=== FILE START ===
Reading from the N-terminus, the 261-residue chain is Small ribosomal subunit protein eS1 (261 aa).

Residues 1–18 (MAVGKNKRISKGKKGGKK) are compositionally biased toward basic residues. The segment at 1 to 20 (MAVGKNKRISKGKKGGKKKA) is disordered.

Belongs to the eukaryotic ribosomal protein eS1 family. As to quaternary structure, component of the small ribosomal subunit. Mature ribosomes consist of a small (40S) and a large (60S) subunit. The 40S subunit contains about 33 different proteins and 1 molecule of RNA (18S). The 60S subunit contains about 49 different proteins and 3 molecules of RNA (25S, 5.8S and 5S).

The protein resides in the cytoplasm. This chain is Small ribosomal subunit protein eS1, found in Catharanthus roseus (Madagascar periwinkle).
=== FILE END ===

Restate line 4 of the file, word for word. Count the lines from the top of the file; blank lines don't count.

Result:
The protein resides in the cytoplasm. This chain is Small ribosomal subunit protein eS1, found in Catharanthus roseus (Madagascar periwinkle).